VIENNA (Reuters) - Russia must investigate reports by human rights groups that dozens of men are being held and tortured in Chechnya because they are believed to be gay, the rights arm of the Organization for Security and Cooperation in Europe (OSCE) said on Friday.
The allegations that up to 100 men are being detained prompted a protest outside the Russian embassy in London on Wednesday. Russian independent newspaper Novaya Gazeta has reported that at least three of those men have been killed in secret prisons described as “concentration camps”.
“The authorities in the Russian Federation must urgently investigate the horrific reports of human rights violations against allegedly gay men in Chechnya, as well as identify, prosecute and punish any known perpetrators,” the head of the OSCE’s Office for Democratic Institutions and Human Rights (ODIHR), Michael Link, said in a statement.
The OSCE, once a rare forum for discussion between East and West during the Cold War, has 57 participating states stretching from North America to Russia and Central Asia. ODIHR deals with election monitoring and human rights in those states.
A spokesman for Ramzan Kadyrov, president of the southern Russian region of Chechnya and a vocal supporter of Russian President Vladimir Putin, was quoted by Russia’s Interfax news agency as denying the alleged abuses have taken place.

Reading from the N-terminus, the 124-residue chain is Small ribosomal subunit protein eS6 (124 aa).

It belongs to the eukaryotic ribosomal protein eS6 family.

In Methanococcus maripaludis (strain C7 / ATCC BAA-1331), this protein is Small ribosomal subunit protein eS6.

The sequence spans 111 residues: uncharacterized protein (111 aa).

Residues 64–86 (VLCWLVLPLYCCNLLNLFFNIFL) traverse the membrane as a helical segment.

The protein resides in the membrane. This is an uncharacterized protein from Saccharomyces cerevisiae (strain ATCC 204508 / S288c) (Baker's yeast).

“Nobody can detain or harass anyone who is simply not present in the republic,” Alvi Karimov was quoted as telling Interfax.
Link said Moscow had to step in.
“Given the reported unwillingness of local authorities to investigate and prosecute the serious violations alleged to have been committed by security services, it is incumbent upon Russian Federation authorities to intervene and protect all those remaining at risk,” he said.
The Kremlin could not immediately be reached for comment on the OSCE’s call for an investigation. Previously, Kremlin spokesman Dmitry Peskov has said he was aware of the reports about abuses against gay people in Chechnya but that it was up to Russian law enforcement agencies to investigate, and therefore not an issue on the Kremlin’s agenda.
ODIHR is a widely respected institution but the OSCE’s ability to act is constrained by the fact that it tends to reach decisions by consensus, effectively granting all participating states a veto.
An ODIHR spokesman was not immediately available for comment on what further steps the organization might take.
Reporting by Francois Murphy; Editing by Alison Williams